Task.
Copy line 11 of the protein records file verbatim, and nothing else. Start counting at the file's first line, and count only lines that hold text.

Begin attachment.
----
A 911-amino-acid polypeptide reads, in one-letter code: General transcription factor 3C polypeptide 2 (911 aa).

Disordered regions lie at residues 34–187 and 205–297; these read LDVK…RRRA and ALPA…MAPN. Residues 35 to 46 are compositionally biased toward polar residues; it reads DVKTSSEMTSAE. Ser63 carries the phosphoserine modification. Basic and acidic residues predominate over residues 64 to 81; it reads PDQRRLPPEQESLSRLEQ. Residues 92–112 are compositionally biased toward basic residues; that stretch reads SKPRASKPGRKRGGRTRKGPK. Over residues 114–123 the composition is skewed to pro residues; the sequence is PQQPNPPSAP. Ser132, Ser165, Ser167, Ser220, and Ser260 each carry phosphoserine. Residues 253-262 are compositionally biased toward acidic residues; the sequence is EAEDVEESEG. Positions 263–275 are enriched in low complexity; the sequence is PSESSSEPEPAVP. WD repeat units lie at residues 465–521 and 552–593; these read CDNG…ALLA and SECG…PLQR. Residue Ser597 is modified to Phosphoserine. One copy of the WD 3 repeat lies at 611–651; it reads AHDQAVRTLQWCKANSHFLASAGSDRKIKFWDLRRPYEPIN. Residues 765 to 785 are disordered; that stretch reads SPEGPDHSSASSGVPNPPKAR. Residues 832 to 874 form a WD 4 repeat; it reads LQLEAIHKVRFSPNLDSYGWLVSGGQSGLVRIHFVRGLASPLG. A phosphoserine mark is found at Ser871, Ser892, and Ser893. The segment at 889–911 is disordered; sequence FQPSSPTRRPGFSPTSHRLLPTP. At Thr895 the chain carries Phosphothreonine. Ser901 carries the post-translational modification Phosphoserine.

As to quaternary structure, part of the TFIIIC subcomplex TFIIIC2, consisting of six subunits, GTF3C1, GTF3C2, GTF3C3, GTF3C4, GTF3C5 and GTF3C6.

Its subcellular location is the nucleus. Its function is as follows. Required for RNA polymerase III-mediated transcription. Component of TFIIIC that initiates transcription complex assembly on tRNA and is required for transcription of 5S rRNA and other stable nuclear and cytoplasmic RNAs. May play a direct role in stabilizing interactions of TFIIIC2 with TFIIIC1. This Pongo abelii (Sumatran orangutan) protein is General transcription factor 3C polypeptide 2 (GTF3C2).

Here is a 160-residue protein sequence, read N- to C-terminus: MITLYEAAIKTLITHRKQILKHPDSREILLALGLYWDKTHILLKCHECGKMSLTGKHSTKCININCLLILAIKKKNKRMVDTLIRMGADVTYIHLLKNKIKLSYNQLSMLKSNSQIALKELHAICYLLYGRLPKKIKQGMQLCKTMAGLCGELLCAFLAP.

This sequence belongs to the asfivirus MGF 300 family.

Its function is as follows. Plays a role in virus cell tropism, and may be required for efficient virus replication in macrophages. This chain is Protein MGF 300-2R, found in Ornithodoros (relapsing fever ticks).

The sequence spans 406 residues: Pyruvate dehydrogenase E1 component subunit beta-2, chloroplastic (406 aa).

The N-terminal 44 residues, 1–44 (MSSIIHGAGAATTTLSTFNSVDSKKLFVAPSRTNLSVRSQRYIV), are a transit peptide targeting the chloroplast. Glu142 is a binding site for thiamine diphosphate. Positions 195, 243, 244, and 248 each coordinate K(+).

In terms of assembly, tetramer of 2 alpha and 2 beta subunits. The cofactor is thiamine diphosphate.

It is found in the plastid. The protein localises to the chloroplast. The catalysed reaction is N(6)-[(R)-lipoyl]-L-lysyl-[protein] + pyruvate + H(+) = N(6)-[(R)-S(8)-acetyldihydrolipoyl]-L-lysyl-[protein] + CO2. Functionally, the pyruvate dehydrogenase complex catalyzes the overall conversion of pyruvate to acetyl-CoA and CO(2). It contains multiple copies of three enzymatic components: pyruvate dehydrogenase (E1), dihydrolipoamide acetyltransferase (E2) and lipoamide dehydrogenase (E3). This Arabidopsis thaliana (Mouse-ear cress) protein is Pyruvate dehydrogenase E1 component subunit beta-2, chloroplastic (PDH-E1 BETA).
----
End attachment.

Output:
It is found in the plastid. The protein localises to the chloroplast. The catalysed reaction is N(6)-[(R)-lipoyl]-L-lysyl-[protein] + pyruvate + H(+) = N(6)-[(R)-S(8)-acetyldihydrolipoyl]-L-lysyl-[protein] + CO2. Functionally, the pyruvate dehydrogenase complex catalyzes the overall conversion of pyruvate to acetyl-CoA and CO(2). It contains multiple copies of three enzymatic components: pyruvate dehydrogenase (E1), dihydrolipoamide acetyltransferase (E2) and lipoamide dehydrogenase (E3). This Arabidopsis thaliana (Mouse-ear cress) protein is Pyruvate dehydrogenase E1 component subunit beta-2, chloroplastic (PDH-E1 BETA).